I usually say the year really starts in April. This year was a little different. We got going in March, with a large class to celebrate spring flowers and natural design techniques that don’t use floral foam. Two weeks later, the world stopped – a brief pause in life to tackle a deadly virus that none of us could ever have imagined. What follows is a story from less troubled times, when all we cared about was flowers and what to do with them.
It started with a phone call from my pal Kirsty (or Kirsty the Wilde as I call her). “They’re going foam free at Middleton Lodge” she announced one Monday night in October just as I’d snuggled down under a blanket with the dog to watch a re-run of Scott and Bailey. ‘Thank God for that” I replied, “I’ve never liked all that fancy frothy stuff on food”. “Don’t be so daft. They’re stopping florists using floral foam on all weddings and events. Aren’t they brave?”. Brave indeed, and much needed in the current climate where we are all increasingly concerned with our impact upon the planet.
A couple of days later Kirsty and I met with the team at Middleton Lodge and devised a two-day class, primarily aimed at florists who do wedding work there, to demonstrate that doing the flowers for weddings and events using designs that don’t involve the use of floral foam isn’t something to be scared of, and that well considered foam-free designs can look impactful and dramatic and beautiful.
Foam-Free Flowers in the Fig House (a two-day spring retreat in the North Yorkshire countryside) in the end drew several guests from North Yorkshire – florists who are lucky enough to do wedding flowers within the three breathtaking settings available at Middleton Lodge. But, some guests came from further away – Seattle, New York, Brittany, Berlin and ‘our John’ from Liverpool.
Over two days we set to work as teams, designing as if for a real-life, real-time wedding in which a bride and a photographer would arrive somewhere near the end. We covered tablescapes, two archways (one fixed structure and one freestanding), urns, bowls, window and mantel arrangements. Every corner of The Fig House at some point was adorned with delicate spring flowers, just catching the right light. Once everyone realised that all you really need is a decent amount of chicken wire, a reliable water source, some sound mechanics and a little bit of imagination, there was no stopping them.
With the prospect of a botanical cocktail at the end of each day we all worked quickly and demonstrated that all of these (essentially old-fashioned) techniques can be used today if you have the right flowers, the right vessels or structures, and a good team. Aside from a set of notes for each guest on ‘how to do’ installations in a foam-free way, Kirsty and I put together a little team that we thought would inspire the guests, as well as a colour palette of ochre (aka yellow), olive and muddy pink that we knew would challenge many preconceptions about weddings being ‘blush, blush, bloody blush’.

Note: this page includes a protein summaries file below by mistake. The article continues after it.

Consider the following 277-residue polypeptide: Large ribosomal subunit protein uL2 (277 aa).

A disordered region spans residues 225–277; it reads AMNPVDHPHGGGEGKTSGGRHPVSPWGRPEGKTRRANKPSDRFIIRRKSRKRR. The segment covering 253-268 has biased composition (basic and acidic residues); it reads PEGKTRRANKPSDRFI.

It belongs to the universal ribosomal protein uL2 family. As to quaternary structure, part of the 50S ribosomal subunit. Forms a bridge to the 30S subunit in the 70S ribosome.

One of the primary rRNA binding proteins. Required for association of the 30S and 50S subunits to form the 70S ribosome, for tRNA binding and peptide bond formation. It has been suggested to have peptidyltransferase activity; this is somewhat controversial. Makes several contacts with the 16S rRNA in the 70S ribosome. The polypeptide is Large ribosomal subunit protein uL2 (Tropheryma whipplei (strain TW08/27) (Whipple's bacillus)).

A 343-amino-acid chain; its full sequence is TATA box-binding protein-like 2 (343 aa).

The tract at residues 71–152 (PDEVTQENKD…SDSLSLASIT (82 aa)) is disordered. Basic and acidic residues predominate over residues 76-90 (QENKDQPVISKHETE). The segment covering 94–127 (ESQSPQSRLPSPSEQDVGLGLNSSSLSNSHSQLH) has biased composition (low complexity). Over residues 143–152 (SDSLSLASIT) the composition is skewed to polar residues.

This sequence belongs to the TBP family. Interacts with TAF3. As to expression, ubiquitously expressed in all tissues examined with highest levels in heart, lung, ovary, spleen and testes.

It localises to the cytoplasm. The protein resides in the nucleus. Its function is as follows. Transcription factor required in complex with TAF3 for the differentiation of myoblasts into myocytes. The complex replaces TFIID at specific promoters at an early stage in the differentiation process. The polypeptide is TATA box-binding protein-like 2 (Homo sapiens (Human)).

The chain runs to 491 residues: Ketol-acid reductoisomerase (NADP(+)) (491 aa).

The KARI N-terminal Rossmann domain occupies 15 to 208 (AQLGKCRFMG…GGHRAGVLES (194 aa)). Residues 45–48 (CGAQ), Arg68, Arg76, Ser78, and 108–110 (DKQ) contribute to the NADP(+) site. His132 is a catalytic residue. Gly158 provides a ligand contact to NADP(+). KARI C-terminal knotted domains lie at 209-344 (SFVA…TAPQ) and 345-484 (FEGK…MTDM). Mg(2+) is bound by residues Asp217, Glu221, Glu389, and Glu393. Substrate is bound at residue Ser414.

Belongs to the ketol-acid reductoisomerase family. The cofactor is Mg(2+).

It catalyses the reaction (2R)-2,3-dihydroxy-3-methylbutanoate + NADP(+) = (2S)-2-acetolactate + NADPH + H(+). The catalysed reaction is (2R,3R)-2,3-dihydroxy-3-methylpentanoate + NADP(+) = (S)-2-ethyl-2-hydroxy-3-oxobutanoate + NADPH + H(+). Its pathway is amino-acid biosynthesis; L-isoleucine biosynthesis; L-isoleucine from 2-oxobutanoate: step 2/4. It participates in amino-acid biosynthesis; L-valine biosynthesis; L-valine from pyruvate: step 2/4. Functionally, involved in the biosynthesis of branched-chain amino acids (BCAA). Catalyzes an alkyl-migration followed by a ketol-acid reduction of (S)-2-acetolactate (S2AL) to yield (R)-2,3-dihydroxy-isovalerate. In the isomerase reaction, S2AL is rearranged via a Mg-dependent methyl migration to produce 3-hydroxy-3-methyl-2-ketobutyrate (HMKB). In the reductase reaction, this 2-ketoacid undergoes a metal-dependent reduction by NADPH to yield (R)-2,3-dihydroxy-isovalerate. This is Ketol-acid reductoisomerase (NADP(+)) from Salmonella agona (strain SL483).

We were joined by Rachael Scott of Hedgerow who could provide plenty of information about Sustainable Floristry as well as other sound advice. We asked along Vicky Traynor of The Linen Garden to talk on the subject of table setting and styling in unique ways that add a magical touch to the overall look and take into account that all important consideration: ‘the sense of place’ (pun intended).
Vicky created a set of wedding stationery echoing the aged bare plaster walls that are the outstanding feature of The Fig House. Ceramicist Jill Shaddock also joined us, to illustrate an ingenious way with clay and grasses as an everlasting idea for tables or floors. That Jill is also an expert in bringing dozens of drooping hellebores back to life was a godsend too. And we were chuffed to bits that photographer Eva Nemeth agreed to come and capture student work.
In keeping with the eco-friendly theme we chose a set of bowls for each guest from Aerende (www.aerende.co.uk
). Aerende is an online shop selling beautiful products and gifts for the home, all of them made in the UK by people facing social challenges. It’s a place to find a range of carefully crafted products from around the British Isles, created by makers who struggle to access or maintain conventional employment.
The wedding dress worn by our model Steph was sourced via a local wedding dress supplier, Elisa Belle Bridal (www.elisabellebridal.com),
who supply dresses by Irish designer Edwina Arya (www.edwinaarya.ie
), a vegan brand whose simple, exquisite dresses are designed, created and supplied always with careful consideration for the environment.